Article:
End Deadly Water Shortages Affecting Small Farmers

Target: Jim Yong Kim, President of the World Bank

Goal: Increase aid-based loans to sub-Saharan African nations for the purpose of installing irrigation systems.

Sub-Saharan Africa, a region of Africa defined as being beneath, or south of, the Sahara, regularly faces shortages of food and water. The effects of these shortages are compounded by economic problems, explosive population growth, and the fact that the region lacks a widespread system of irrigation available to both large- and small-scale farmers.

Humanitarian news outlet IRIN notes that, “Smallholder farmers account for some 80 percent of food production in sub-Saharan Africa,” and that, “With only a tiny proportion of farmland under irrigation, and reliable water sources becoming scarcer, most crops depend on rainfall, which climate change is making increasingly erratic and unpredictable.”

The World Bank, an organization which grants aid-based loans to developing countries, has time and again focused on food and water security in sub-Saharan Africa. While its loans have been effective in helping many countries, we believe it should hone in on the specific area of irrigation, a practice which, when it comes to what are mostly small-scale subsistence farmers scattered throughout sub-Saharan Africa, can mean the difference between life and death.

If vulnerable parts of Africa wait too long to modernize their agriculture, it may be too late: Climate change threatens to undermine long-established agricultural systems throughout the world, dramatically shifting growing seasons and weather patterns over the course of this century.

There is perhaps no place on Earth as vulnerable to the weather-ravaging effects of climate change as sub-Saharan Africa, which also happens to be the area of the world with the highest population growth. Feeding ever more people in a volatile region plagued by global warming will require a dissemination of life-saving technology, for which the World Bank should provide loans.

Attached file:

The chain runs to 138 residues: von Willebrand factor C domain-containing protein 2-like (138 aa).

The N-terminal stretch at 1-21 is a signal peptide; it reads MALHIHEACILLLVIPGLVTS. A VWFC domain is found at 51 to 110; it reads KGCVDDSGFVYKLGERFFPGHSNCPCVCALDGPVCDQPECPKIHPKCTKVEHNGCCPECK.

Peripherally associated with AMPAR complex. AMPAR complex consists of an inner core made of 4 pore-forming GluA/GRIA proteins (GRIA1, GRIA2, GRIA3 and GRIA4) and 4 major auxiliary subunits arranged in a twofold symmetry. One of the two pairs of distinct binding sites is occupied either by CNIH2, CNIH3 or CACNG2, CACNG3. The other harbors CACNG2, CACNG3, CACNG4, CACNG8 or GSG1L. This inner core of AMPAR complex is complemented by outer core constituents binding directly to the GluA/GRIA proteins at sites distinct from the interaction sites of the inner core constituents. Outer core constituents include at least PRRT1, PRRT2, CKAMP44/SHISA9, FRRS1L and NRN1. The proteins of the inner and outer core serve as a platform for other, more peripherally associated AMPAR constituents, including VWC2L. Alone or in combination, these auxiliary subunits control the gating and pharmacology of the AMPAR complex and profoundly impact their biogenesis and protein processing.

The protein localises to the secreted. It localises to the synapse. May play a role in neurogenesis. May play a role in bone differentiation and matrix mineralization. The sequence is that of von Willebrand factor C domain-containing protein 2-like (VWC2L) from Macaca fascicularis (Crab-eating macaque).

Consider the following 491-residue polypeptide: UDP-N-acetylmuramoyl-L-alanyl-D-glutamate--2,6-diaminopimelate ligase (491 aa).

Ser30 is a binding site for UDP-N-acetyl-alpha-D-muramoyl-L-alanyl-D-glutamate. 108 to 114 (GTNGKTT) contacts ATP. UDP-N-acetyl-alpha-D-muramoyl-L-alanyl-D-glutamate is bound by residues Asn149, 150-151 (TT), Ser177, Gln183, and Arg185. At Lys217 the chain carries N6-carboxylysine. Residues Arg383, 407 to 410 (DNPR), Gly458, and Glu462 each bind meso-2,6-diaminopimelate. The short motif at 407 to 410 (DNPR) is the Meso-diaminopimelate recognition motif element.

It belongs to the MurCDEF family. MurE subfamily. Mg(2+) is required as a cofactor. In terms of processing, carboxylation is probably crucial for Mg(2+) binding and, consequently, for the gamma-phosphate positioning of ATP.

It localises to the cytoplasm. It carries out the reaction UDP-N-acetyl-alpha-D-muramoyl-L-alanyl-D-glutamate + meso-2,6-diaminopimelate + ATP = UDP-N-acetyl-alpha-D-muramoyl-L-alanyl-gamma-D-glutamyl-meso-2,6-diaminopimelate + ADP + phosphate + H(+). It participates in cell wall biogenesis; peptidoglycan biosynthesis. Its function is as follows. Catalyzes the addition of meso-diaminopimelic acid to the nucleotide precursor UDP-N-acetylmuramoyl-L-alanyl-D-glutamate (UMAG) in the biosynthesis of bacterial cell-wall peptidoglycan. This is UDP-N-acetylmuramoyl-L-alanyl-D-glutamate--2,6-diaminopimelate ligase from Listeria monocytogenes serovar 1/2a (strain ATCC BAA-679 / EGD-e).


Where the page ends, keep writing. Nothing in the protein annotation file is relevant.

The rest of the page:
Dear President Kim,

Please urge the World Bank to direct more funds to providing irrigation to the countries of sub-Saharan Africa. This region’s agriculture is mostly made up of small-scale and subsistence farmers who mainly depend on rain to grow their crops, and subsequently feed their families. Add to this the facts that (1) the region represents one of the areas most vulnerable to the weather-ravaging effects of climate change, which is projected to dramatically worsen over this century, and (2) that this region is experiencing, and will continue to experience the highest rate of population growth in the world, and the possibility of mass famine becomes all too real.

The United Nation Framework Convention on Climate Change notes that, “Africa is likely to be the continent most vulnerable to climate change. Among the risks the continent faces are reductions in food security and agricultural productivity, particularly regarding subsistence agriculture, increased water stress and, as a result of these and the potential for increased exposure to disease and other health risks, increased risks to human health.”

Irrigation is a known and exceedingly effective method of protecting crops during droughts, and in areas subject to physical or economic water scarcity.

Please encourage the World Bank to direct more of its aid-based and food security-related loans to providing irrigation to sub-Saharan Africa.


[Your Name Here]

Photo credit: Roger Kidd

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